Parents can nurture young Jewish feminists at home

Raising girls to be Jewish feminists is probably easier than raising boys to be feminists. Yet the task for our generation of parents is made easier by the fact that our children will be part of the first American Jewish generation to have a critical mass of women rabbis, thinkers, writers and leaders to serve as role models. Indeed, it is somewhat of a novelty for our children to meet male rabbis.

I want our daughters to be raised as Jewish feminists not only because I want their religious self-esteem to be high, but also because Judaism itself needs this corrective after 4,000 years of development. By including the voices of the other half of the Jewish world, I suspect Judaism would become far more dynamic and relevant.

Here are some ideas to help you raise Jewish feminists.

If we teach our children that we are all made in God's image, we can't then tell them that God sits in a chair in Heaven, stroking his beard, and decides who shall live and who shall die. The first images we plant in those fertile, spiritual minds is likely to stick — and it should not be of a male God. The second commandment tells us not to erect idols. Creating God as a male God is a form of idolatry and can potentially disempower girls spiritually.

Have your children draw things in our world that show aspects and attributes of God. Encourage the to conceptualize situations in which God exists in our lives, such as when we help a friend or do a mitzvah. That way they see that God exists in everyone.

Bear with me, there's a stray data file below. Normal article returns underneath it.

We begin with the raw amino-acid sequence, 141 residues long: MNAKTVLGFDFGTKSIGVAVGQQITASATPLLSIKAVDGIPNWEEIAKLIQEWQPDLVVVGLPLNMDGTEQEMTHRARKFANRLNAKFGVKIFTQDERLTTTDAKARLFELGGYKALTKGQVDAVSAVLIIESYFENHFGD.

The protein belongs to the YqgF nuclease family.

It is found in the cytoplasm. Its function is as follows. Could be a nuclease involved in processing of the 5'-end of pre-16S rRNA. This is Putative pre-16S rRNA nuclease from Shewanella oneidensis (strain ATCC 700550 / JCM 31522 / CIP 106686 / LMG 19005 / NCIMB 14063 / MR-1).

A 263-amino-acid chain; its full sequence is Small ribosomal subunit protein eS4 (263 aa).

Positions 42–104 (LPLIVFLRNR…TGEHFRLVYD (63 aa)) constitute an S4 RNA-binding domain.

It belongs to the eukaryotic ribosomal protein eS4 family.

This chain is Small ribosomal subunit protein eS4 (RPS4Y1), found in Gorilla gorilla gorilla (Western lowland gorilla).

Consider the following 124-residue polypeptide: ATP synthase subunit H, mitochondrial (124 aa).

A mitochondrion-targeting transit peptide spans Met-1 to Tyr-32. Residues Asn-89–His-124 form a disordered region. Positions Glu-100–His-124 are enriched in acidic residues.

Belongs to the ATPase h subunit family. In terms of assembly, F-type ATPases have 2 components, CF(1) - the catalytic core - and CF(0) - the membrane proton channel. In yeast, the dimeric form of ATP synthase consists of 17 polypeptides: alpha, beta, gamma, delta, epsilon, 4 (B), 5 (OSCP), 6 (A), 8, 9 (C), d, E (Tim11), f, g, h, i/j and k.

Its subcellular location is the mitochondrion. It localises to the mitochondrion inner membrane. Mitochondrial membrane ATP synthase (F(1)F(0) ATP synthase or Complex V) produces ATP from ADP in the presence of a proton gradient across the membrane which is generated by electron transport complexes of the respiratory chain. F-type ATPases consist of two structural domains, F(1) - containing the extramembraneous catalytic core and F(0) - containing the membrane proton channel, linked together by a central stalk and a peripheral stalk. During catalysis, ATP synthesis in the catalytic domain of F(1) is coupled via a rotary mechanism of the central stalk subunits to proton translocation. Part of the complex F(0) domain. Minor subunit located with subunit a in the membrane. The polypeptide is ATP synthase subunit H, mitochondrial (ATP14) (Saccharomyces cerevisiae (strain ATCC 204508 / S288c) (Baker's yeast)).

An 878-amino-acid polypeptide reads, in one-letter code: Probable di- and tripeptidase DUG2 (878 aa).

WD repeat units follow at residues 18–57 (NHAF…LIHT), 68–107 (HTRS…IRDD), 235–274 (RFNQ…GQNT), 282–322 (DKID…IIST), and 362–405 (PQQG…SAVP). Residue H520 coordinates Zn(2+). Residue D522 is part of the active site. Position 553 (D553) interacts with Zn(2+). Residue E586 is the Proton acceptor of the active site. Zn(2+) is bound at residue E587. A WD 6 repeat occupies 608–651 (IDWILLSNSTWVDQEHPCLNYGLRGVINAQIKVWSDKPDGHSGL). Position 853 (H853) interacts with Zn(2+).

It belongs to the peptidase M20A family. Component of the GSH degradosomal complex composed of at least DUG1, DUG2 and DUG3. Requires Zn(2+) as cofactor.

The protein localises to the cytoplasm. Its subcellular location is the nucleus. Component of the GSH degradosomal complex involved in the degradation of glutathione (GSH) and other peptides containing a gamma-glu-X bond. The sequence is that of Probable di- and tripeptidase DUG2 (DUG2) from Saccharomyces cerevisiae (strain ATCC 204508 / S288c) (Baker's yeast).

Jewish feminism is not only about religion but also sociology. How do you and your partner relate to each other in front of your children? The dynamics of your relationships will teach your children about the roles they can play as they grow up. In our home, I do the cooking and shopping, and Susan does the cleaning and laundry. We strive for our decision-making to be fair. And when it is time for Friday-night kiddush, the eyes of my children gravitate to my wife, who leads most of our rituals.

So many of the videos and books in our homes send messages that are unhelpful, whether it is "Cinderella" or even "The Cat in the Hat." Younger children might like to read "In God's Name" by Sandy Sasso. All older kids should receive at their bar or bat mitzvah a copy of Judith Plaskow's "Standing Again at Sinai." And teens and parents should check out a wonderful new anthology and study guide by Hadassah, titled, "Jewish Women: Living the Challenge."

Don't just dress up for Purim, which falls next year on March 12, but make sure the story is told, since it is one of the few Jewish holiday stories with a female lead. Passover has several feminist rituals, like a cup for the prophetess Miriam and the placement of an orange on the seder plate. With your daughters, start participating in monthly Rosh Chodesh (new moon) groups, which are filled with creative energy.

I know my daughters will not live their lives free of sexism in the general society or in the Jewish community. But by raising them to be proud female Jews, I hope they will have the confidence and tools to deal with the bigots they will encounter and the barriers they will inevitably face. And perhaps, in their journeys, they will have the chutzpah to smash a couple of idols along the way.